You aren’t going to nail every part perfectly and that’s absolutely okay. The point is to give you as much structure as possible so when you’re feeling stressed or frustrated that you can refer to your goals and sub-goals to re-energize you and get you back on track.
It’s also why I think it’s important to ask yourself if completing this goal will make me happy and excited. I generally pick goals that I think will help me in the future and make life easier for me.
So take some time now and write down sub-goals for your main goal. Break it down as specific as you can but give yourself breathing room for the deadline. Worst case scenario you complete your goal earlier than you expected and you can give yourself a high-five. Plus, you can also take this as a good takeaway to adjust the timeline for your future goals.
Action item: Take 10 minutes and write down your sub-goals
Setting a weekly goal to push you forward
Awesome job if you’ve created your goal and sub-goal! If not try your best to get to it as soon as you can. The next step is figuring out how to move forward. This is where weekly goals come into play. I find that in a week lots can happen and we all get busy. However, if you give yourself a good weekly goal you’ll accomplish the sub-goal and main goal in no time.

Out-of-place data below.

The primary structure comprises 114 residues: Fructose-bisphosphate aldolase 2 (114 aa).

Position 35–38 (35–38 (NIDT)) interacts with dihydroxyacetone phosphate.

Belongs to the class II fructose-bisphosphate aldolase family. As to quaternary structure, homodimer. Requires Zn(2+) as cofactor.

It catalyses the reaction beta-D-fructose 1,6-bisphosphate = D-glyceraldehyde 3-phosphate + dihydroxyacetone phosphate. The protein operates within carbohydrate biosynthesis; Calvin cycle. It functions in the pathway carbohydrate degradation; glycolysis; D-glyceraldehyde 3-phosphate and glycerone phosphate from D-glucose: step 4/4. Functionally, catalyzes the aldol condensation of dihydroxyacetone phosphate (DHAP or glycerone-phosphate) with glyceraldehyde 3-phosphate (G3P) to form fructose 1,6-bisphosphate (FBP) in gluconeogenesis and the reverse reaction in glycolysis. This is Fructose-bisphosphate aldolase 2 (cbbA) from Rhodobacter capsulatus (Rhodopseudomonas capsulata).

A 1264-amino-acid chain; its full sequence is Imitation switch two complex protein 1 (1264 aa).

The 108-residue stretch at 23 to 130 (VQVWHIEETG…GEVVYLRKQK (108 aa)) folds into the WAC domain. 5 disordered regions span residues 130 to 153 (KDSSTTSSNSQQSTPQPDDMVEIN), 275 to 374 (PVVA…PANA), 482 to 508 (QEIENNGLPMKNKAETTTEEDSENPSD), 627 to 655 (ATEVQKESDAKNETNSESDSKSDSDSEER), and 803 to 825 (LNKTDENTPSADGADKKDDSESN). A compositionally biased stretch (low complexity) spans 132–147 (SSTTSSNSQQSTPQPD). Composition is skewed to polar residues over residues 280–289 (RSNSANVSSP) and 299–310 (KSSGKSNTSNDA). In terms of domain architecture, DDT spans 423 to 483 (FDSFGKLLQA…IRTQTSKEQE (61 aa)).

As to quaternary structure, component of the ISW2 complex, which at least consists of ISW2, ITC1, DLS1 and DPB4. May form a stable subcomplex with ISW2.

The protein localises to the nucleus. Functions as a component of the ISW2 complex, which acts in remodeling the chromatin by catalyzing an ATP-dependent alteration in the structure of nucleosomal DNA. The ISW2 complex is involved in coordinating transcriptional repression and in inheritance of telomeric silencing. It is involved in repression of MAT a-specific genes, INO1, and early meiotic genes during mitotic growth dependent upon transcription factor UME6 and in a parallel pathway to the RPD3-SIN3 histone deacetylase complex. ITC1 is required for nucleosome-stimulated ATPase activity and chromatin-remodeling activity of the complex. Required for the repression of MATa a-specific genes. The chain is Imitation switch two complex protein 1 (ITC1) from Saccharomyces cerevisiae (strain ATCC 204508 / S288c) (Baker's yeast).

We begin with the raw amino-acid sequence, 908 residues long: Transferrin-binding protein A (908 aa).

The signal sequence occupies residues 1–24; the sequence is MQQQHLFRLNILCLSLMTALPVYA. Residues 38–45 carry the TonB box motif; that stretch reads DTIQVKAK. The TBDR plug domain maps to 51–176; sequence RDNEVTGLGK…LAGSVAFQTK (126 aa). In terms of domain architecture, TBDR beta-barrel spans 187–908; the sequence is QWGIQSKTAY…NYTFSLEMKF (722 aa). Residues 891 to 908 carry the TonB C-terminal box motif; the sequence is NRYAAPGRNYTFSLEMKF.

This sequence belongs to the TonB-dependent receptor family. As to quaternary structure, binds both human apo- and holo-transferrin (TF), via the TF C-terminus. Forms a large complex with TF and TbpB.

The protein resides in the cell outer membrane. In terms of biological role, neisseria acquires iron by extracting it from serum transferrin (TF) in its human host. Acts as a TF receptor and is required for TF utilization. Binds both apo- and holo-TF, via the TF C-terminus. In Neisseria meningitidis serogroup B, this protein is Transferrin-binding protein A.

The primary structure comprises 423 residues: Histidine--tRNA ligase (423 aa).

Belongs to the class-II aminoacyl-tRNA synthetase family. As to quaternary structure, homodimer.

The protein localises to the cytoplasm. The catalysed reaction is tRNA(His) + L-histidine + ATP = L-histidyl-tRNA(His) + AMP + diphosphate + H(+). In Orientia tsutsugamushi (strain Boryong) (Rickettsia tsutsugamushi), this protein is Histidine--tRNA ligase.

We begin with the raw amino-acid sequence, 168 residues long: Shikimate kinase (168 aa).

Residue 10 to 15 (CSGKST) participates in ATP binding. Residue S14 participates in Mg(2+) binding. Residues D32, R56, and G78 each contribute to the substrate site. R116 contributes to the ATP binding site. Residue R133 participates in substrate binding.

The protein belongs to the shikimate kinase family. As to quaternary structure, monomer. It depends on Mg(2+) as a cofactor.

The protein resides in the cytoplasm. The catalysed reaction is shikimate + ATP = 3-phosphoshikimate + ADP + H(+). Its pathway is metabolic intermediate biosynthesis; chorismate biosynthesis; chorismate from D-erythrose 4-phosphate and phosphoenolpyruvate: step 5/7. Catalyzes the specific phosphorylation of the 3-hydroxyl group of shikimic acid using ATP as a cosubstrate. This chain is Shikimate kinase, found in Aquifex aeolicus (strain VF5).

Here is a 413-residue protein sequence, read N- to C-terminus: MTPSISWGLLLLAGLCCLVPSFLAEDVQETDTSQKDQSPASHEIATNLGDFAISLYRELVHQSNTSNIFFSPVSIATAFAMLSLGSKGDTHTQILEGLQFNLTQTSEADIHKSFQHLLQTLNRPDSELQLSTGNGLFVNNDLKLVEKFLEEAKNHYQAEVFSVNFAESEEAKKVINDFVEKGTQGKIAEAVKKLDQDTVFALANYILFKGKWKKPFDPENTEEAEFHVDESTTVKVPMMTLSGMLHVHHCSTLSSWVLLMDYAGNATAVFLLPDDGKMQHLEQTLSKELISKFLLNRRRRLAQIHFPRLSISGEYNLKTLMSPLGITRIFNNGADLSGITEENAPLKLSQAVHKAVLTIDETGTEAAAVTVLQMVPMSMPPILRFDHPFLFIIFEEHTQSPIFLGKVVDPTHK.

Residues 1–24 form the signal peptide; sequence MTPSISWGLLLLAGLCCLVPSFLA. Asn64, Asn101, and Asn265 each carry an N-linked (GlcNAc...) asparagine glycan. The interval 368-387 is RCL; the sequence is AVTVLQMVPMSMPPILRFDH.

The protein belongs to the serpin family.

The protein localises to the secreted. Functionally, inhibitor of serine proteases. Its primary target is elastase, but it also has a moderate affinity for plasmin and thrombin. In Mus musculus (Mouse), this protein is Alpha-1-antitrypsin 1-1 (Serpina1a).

The main idea here is what is the minimum amount of work that I need to do this week to make me feel happy that I accomplished it as well as give me a good chance to get my momentum going?
Here’s my weekly goal:
- Spend at least 30 minutes writing each week
You may be asking yourself, “how is that going to get you to get you anywhere with your goal?” Well, what I discovered is 30 minutes was enough for me to get myself started and once I was going I ended up writing anywhere from 1-4 hours. That’s honestly the biggest learning for me.
There were days where I was anxiously waiting for that 30-minute timer to go off because I didn’t have the energy that week to write or focus. That will happen and it’s completely normal.
However, I was surprised by how effective that was for me. It didn’t take a lot out of my day. It was long enough to get me going and short enough that it didn’t feel like an eternity to get through it and demotivate me from the whole thing.